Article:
July 31, 2018
Doctor Who: "The Zarbi"
On the planet Vortis, the Doctor (William Hartnell) and Ian (William Russell) continue exploring the surface before being captured by the ant-like Zarbi. Meanwhile Barbara (Jacqueline Hill) finds herself captured by the Zarbi and the Menoptera, butterfly-like humanoids whom the Zarbi are hunting into extinction. Vicki (Maureen O'Brien) is still in the TARDIS, which the Zarbi then drag into their lair.
There is something quite impressive about this episode, which presents Doctor Who's first genuinely alien planet. There is no one here outside of the regular cast that looks in any way human. The ant-like Zarbi stumble around like drunk pantomime horses, and while the bee-like Menoptera have humanoid bodies, they are buried under bee masks and wings. I'm straining to remember for certain, but I'm pretty sure Doctor Who never tells a story so devoid of humans (or their analogues) ever again.
Proper effort has been made to give Vortis an otherworldly look. The planet scenes are shot through a lens smeared with vaseline - or at least that appears to be the effect. Everything looks a little blurry and out-of-focus. The execution is about as wobbly as Doctor Who gets, but the effort is palpable and does occasionally work rather well. Sadly the parts that don't work linger more in the memory. In short, if you are looking for a Doctor Who to enjoyably mock, "The Web Planet" is one of the very best options. The Zarbi are simply too clunky to take seriously, while the Menoptra shamble about like awkward teenagers in a Rock Eisteddfod.
It is nice to see the series playing a little with scientific ideas. The Doctor and Ian share a conversation about how their atmospheric density jackets work that actually makes the odd lab coats feel semi-believable. That said, logic goes out of the window in other scenes. The Doctor thinks he recognises the planet as Vortis - save for the numerous moons that orbit above them. It is unintentionally hilarious that, rather than make the fairly logical assumption that it's not Vortis, the Doctor and Ian immediately wonder how Vortis got so many new moons out of nowhere. Sure the planet actually is Vortis, but it's still a bizarre assumption for them to make.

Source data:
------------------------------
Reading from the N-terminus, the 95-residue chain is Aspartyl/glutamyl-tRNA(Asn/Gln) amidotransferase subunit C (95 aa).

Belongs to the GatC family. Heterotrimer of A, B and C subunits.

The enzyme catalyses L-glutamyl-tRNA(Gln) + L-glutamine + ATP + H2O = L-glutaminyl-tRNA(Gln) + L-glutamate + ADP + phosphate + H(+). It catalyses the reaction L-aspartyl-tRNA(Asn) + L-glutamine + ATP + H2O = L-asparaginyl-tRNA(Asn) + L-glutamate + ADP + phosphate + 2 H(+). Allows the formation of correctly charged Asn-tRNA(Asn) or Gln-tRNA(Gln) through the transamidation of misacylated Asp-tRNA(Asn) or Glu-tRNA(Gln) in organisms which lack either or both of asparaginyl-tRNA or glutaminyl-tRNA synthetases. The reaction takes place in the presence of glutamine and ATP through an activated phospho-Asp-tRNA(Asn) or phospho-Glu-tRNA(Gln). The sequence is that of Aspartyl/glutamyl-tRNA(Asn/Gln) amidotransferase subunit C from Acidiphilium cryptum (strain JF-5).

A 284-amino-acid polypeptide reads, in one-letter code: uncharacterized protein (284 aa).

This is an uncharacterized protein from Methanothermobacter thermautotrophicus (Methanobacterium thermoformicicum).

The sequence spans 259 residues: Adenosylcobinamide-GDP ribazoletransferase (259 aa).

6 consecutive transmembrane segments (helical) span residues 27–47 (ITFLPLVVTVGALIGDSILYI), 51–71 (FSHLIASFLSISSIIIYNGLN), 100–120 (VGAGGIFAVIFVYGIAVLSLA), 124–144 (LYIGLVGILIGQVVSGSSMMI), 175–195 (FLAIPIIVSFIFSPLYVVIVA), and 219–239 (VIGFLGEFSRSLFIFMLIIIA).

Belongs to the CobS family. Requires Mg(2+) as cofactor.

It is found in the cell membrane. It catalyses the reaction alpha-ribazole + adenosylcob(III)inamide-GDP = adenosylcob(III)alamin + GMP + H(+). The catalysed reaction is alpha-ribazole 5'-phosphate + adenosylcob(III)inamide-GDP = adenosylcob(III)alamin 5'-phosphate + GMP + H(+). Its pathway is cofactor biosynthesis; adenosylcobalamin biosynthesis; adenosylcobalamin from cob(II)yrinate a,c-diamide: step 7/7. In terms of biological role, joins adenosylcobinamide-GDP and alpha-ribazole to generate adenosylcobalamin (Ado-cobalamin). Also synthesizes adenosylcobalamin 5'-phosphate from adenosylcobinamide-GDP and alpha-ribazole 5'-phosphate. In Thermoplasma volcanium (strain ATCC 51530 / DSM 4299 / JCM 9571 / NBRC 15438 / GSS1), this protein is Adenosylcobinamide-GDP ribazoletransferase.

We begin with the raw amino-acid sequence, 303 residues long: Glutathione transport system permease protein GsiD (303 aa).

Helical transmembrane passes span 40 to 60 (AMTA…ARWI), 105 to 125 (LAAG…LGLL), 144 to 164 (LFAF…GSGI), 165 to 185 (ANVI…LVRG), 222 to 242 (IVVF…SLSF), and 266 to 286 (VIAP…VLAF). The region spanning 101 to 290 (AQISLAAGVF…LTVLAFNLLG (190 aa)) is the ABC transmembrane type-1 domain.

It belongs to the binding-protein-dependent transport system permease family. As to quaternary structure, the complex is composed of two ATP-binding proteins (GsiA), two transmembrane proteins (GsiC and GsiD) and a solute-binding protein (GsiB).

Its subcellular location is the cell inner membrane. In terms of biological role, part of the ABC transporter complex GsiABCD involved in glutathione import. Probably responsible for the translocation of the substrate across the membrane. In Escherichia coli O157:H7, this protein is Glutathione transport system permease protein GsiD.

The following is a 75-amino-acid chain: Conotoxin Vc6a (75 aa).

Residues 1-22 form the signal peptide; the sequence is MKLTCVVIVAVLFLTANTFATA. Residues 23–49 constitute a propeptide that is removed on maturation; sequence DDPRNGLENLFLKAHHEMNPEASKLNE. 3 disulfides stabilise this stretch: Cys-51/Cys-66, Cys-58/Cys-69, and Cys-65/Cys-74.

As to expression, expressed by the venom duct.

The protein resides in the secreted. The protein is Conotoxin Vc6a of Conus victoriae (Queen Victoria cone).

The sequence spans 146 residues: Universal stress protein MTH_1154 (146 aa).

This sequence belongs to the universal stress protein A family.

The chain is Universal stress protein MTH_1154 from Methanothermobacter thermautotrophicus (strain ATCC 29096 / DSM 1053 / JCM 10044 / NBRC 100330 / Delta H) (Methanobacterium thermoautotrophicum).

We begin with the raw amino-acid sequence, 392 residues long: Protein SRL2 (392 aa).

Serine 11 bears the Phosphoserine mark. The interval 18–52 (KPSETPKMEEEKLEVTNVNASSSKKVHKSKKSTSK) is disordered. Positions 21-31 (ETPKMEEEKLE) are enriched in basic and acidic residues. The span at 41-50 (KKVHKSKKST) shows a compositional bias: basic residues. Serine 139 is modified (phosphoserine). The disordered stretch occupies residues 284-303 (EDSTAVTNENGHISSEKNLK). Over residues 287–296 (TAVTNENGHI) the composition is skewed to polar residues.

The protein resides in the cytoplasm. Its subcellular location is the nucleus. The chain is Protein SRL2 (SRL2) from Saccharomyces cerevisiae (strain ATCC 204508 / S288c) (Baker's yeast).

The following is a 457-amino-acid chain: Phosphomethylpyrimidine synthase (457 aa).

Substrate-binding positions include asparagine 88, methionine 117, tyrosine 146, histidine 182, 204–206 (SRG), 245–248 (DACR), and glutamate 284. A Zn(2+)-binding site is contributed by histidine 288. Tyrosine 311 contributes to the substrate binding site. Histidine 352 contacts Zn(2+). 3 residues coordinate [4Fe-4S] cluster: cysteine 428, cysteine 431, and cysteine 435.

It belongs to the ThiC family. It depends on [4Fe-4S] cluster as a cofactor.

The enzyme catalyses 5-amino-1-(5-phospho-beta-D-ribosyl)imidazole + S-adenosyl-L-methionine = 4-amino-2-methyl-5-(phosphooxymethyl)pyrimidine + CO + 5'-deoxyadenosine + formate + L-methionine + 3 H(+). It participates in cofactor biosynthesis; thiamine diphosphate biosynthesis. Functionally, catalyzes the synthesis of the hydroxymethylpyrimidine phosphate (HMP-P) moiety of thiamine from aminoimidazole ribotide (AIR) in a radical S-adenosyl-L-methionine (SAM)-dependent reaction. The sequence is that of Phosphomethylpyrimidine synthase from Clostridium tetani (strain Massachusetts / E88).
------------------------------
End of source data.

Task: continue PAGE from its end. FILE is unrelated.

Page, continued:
Hartnell feels distinctly off-kilter in this episode, stumbling over his lines and leaving odd vague pauses long enough to reverse a truck through them. Conversely Maureen O'Brien is rather impressive as Vicki. When initially menaced by Zarbi she doesn't scream or panic - although she is certainly fearful. It's only when threatened by them more forcefully that she lets out a terrified cry. Vicki is often maligned as a rather lazy copy of Susan, but in all honesty she is a better character performed by a stronger actor.
This episode is terrible - the practicality of the piece simply lets it down, because the intended spectacle isn't very spectacular. At the same time it's wonderful, because it's so strange and near-hypnotic. It gets the thumbs-up from me, leaving Series 2 with 16 good episodes out of 17 so far. The quality ratio rises to an incredible 94 per cent. At this stage it seems a safe bet to claim that in its second year Doctor Who was even stronger than in its first.